Biodiversity and Conservation

, Volume 17, Issue 13, pp 3255–3268 | Cite as

Is the Atlantic Forest protected area network efficient in maintaining viable populations of Brachyteles hypoxanthus?

  • Daniel BritoEmail author
  • Carlos Eduardo V. Grelle
  • Jean Philippe Boubli
Original Paper


Habitat loss and fragmentation are serious threats to biodiversity conservation in the Atlantic Forest. A network of protected areas is essential to the protection of native biodiversity. However, internal and external factors may threaten the preservation of biota, thus population viability analyses (PVA) are important tools in protected area design and management planning. A PVA was carried out, using the computer package VORTEX, to assess the effectiveness of the protected area network within the Atlantic Forest in Brazil in retaining viable populations of the endemic primate Brachyteles hypoxanthus. The Brazilian Atlantic Forest has 42 protected areas within B. hypoxanthus geographic distribution area, and only five of those were considered to retain viable populations for 50 generations, whereas 28 were predicted to suffer from genetic decay, seven from both genetic decay and demographic stochasticity, and two of them are probably extinct populations. The model indicates that although the protected area network of the Atlantic Forest will likely keep B. hypoxanthus populations for the next 50 generations, most of them (35 out of 42, or 83%) will be facing some kind of demographic and/or genetic problem and will probably need management actions to be implemented in order to ensure their persistence.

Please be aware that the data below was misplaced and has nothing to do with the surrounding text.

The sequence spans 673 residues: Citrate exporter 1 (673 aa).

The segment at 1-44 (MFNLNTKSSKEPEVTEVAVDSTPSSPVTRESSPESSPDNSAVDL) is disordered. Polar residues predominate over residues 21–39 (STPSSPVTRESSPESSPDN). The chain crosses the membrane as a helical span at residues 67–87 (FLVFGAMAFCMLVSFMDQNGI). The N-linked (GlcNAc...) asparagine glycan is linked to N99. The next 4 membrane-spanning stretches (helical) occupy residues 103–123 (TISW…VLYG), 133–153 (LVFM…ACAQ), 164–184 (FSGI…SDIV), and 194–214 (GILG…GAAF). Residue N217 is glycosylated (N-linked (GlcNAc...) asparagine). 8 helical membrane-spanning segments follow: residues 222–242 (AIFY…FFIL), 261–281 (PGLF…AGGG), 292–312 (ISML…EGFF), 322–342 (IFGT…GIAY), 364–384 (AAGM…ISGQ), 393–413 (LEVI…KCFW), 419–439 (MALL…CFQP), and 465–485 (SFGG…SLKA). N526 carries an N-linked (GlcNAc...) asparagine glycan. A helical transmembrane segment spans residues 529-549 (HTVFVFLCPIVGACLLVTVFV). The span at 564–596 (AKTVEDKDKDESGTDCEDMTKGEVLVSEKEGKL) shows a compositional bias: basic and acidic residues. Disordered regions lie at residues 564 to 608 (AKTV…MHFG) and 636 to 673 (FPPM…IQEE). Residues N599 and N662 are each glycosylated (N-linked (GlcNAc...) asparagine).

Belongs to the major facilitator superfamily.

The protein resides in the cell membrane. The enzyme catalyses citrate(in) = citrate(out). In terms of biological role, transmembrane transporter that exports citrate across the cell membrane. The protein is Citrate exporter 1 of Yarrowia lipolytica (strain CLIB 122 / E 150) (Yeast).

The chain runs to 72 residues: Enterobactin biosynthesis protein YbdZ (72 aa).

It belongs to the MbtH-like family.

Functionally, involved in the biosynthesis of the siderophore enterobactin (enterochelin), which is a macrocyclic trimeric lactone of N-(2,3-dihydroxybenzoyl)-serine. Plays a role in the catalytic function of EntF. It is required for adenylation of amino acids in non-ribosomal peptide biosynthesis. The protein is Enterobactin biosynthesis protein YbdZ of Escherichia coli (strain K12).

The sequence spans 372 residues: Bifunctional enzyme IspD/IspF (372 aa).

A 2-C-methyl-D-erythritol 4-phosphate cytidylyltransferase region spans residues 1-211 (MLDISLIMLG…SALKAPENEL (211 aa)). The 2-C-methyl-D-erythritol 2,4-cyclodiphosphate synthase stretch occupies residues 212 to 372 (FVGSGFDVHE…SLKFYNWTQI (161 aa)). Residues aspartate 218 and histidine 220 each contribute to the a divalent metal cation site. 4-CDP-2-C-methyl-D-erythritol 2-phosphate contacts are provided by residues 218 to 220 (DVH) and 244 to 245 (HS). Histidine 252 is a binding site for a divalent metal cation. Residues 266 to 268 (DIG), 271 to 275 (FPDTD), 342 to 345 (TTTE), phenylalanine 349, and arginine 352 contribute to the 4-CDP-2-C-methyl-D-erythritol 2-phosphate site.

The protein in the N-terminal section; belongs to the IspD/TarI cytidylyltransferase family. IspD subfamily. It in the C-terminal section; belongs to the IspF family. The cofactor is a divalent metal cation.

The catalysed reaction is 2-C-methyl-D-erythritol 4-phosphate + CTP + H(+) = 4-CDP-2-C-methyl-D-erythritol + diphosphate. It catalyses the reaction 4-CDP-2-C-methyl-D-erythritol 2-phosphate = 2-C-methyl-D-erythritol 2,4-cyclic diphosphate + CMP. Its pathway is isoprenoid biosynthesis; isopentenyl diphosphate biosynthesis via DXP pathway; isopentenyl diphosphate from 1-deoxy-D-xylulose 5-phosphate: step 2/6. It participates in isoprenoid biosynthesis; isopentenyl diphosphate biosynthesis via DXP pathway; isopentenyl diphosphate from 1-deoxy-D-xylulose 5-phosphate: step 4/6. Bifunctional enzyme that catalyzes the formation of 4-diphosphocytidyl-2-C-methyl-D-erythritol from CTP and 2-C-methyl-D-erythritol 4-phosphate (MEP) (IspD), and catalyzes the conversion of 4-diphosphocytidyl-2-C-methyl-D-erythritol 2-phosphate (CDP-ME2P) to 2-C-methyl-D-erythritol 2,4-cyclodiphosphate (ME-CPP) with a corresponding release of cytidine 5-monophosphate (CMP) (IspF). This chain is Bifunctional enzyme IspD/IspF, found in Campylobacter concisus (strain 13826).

Brachyteles Population viability analysis PVA Protected areas Risk assessment Wildlife management 



We thank Karen B. Strier and Anthony B. Rylands for valuable comments and suggestions that greatly improved the manuscript. We also thank support received from CNPq.


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Copyright information

© Springer Science+Business Media B.V. 2008

Authors and Affiliations

  • Daniel Brito
    • 1
    Email author
  • Carlos Eduardo V. Grelle
    • 2
  • Jean Philippe Boubli
    • 3
  1. 1.Conservation International, Center for Applied Biodiversity ScienceArlingtonUSA
  2. 2.Laboratório de Vertebrados, Departamento de Ecologia, Instituto de Biologia, CCSUniversidade Federal do Rio de JaneiroRio de JaneiroBrasil
  3. 3.Human Sciences Building, Anthropology DepartmentThe University of AucklandAucklandNewZealand

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